While I’ve never had the pleasure of queuing up at his gourmet taco truck or visiting one of his restaurants, in my mind chef Roy Choi is the Master of Funk. I love his story–Korean immigrant parents raising a streetwise punk in the rougher neighborhoods of L.A. Work in his family’s restaurant eventually/fortunately led to culinary school and the reinvention of street food. I love Choi’s tatted up look that’s softened by a warm, friendly smile. But most of all, I love his food. I love the way Choi combines the cuisines of Los Angeles’ melting pot in the most unexpected way.
Roy Choi chooses polarizing flavors and throws them together in one wacky dish. His recipes’ descriptions often seem off-putting with the first-bite even tasting somewhat bizarre. But I find this approach intriguing, sort of a mystery for my palate, which shifts into overdrive trying to sort through the challenge.
If you haven’t already tried his kimchi quesadillas that I’ve raved about in a past post, I encourage you to click the link and make these a.s.a.p. You’ll never look at quesadillas the same way again. And now here’s yet another crazy recipe that only the Master of Funk could pull off, Furikake Kettle Corn.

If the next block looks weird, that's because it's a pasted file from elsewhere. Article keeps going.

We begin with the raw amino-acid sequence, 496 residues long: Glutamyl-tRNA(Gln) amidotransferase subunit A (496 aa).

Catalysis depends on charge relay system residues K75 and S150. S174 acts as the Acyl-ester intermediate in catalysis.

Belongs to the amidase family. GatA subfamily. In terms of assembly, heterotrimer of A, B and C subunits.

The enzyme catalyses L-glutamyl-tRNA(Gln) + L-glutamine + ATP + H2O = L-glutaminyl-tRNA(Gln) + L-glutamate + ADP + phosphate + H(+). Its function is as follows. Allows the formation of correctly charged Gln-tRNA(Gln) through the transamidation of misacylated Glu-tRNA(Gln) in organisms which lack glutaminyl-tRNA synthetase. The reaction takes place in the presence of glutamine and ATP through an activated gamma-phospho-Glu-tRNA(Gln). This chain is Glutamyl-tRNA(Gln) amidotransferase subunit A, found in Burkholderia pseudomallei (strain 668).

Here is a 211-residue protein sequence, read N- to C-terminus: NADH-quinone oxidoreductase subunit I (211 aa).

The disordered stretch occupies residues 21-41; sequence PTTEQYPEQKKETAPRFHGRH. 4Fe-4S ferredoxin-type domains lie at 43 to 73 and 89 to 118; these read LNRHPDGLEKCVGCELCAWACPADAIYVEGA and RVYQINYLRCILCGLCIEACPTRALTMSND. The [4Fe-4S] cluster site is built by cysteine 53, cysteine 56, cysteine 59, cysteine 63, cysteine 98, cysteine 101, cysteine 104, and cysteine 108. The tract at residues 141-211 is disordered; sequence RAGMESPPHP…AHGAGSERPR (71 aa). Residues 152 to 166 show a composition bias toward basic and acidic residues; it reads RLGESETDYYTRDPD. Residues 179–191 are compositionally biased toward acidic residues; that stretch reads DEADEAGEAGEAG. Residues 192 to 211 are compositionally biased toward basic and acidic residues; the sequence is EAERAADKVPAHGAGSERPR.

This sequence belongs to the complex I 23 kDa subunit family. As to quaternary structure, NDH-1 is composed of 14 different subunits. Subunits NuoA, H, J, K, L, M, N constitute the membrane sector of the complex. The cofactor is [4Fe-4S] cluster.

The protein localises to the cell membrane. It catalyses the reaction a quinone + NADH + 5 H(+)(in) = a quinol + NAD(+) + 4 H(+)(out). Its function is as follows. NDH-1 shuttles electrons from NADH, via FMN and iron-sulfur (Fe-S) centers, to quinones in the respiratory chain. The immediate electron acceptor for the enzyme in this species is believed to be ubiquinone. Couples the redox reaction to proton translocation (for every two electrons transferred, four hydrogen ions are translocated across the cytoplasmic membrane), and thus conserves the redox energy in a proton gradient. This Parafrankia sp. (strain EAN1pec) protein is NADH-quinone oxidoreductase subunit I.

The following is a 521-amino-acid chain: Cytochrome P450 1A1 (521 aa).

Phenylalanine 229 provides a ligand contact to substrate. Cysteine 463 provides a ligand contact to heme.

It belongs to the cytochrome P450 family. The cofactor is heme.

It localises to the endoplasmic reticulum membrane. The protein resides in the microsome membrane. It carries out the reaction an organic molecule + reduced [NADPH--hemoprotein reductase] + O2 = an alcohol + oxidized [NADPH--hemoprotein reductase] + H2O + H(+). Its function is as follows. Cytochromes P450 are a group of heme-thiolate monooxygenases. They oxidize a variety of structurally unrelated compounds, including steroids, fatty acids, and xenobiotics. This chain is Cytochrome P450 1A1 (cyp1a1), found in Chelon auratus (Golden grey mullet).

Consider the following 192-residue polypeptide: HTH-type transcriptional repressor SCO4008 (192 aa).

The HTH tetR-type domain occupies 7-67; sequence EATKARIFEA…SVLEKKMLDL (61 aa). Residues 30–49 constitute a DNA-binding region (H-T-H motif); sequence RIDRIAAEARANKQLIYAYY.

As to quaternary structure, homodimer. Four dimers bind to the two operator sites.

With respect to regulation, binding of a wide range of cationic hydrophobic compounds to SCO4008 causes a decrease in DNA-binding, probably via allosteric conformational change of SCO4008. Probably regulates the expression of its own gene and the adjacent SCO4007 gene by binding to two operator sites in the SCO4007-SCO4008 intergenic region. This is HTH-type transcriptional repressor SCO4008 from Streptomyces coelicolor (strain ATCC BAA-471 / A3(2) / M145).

A quick glance at the list of ingredients will leave you wondering if they were chosen at random. While most of the items are familiar the combination is no less weird. The only ingredient that may leave you scratching your head is furikake. Furikake is a Japanese condiment that is a mixture of chopped seaweed, sesame, sugar, salt, dried ground fish, sesame seeds, and other flavorings such as bonito or wasabi. It can be found in the Asian aisle of most supermarkets, in Whole Foods or of course, in an Asian specialty store. It is meant to be sprinkled on rice but I often sprinkle it on a simple piece of baked salmon that I serve over rice with a side of spinach. My point is that if you buy a jar of furikake, you will find other uses for it besides this kettle corn. Then again, if your friends devour the treat as quickly as mine did, you may find yourself looking to stock a back-up supply of furikake as opposed to ways to use it. Enjoy!
- 8 c kettle corn
- 1 1/3 c corn pops
- 4 oz clarified butter (or ghee), melted and cooled slightly
- 4 Tbls furikake
- 2 tsp red chili flake
- 2 pinches of cayenne pepper
- 4 Tbls dried pineapple
- 4 Tbls chopped cooked bacon
- 4 tsp minced chives or Shiso
- In a large bowl, add all of the ingredients and mix well.
- Pour into a serving bowl and "Lick your fingers and get dirty with some friends..." says Choi.
- Do not make this recipe too far in advance as it may get soggy. You can have all of the ingredients ready to go and then toss with the melted butter just before serving.